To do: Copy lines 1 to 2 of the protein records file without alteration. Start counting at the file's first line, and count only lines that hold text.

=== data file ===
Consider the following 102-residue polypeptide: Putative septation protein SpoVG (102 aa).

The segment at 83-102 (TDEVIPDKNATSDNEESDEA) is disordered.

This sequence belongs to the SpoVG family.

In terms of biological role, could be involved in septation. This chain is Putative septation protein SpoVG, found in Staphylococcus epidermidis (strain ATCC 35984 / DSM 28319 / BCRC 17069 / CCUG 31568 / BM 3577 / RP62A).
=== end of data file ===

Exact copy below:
Consider the following 102-residue polypeptide: Putative septation protein SpoVG (102 aa).

The segment at 83-102 (TDEVIPDKNATSDNEESDEA) is disordered.